7 Reasons Why Writers Should Be Book Reviewers


I never used to review books. Yeah, I’d read plenty of titles then head over to review sites and read others’ reviews, but actually writing one myself?

What was the point? Had I anything worthwhile to say? Could I articulate my feelings adequately? Why should I spend my time outlining and writing a review when I could be reading the next book in the pile, or writing a story of my own?

After posting on my blog semi-regularly for over a year, I admit I was beginning to run out of ideas. It’s well known in the blogging world that regular content is a must to keep you relevant and to make Google love you. So, I thought, maybe I could attract a few visitors by reviewing a book or two.

Then I caught the bug.

Now, whenever I’m reading a book I’m already constructing the review in my head. There’s been a few times when I’ve elected to work on a review over a current story I have rotting on the hard drive. And in my opinion this is something every indie writer should do.

So do I have any evidence to back up this outrageous claim? Erm, yes, seven things, to be exact.

1. It helps the community. Writers love reviews, especially the positive ones. Apparently the negative ones are helpful, too, although they must be difficult to stomach sometimes. But seeing readers review their work at least shows that people are reading them and feel strongly enough about them to say something.

Online writing communities are supportive and friendly places. Book reviewers and bloggers are constantly sharing each others’ reviews and commenting with their feelings on a particular book or review. And this is great. When books are being talked about, sales will soar.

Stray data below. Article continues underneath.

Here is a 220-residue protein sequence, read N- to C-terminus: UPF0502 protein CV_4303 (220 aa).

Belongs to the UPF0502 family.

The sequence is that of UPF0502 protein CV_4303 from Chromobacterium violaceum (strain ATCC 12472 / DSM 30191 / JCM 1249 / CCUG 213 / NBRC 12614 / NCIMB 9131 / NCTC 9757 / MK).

It’s not just writing communities, but genre ones as well. As a lover of horror it’s great to see others reviewing scary books I’ve posted about, and seeing a certain title cropping up again and again on the social media newsfeed just whets my appetite even further. The horror genre is very much alive and kicking like a flesh-hungry zombie-mutant bastard thing.


2. It creates interactions and networks. You know when you buy someone a birthday present and just can’t wait to see their face when they open it in front of you? I think that about book reviews. There have been a few times when I’ve reviewed a book only for the author to share the post and thank me personally for taking the time to share my thoughts. And that’s a great feeling.

But not only that, by interacting with the authors you create a kind of bond where they may even share more of your posts for other books, especially if they are fans of the other works you’re talking about. This has happened occasionally to me on Twitter, and it’s amazing. Having these authors promoting your posts feels like you’re being recommended by a star.

3. It brings extra traffic to your site. I know that successful blogging is a long term plan, one where you build your number of followers slowly, with each post gathering more and more Likes and views. But by posting book reviews on your site (you’re a writer, and writer’s read, and readers of writers also read), you’re encouraging more people to click onto the article. Readers see you’re not some self-obsessed writer of self-proclaimed greatness, and realise you’re as much a part of promoting others as they are.

This also ties in with the above point. Authors sharing your reviews to their many, many followers is going to bring more traffic than rush hour in Broken Legsville.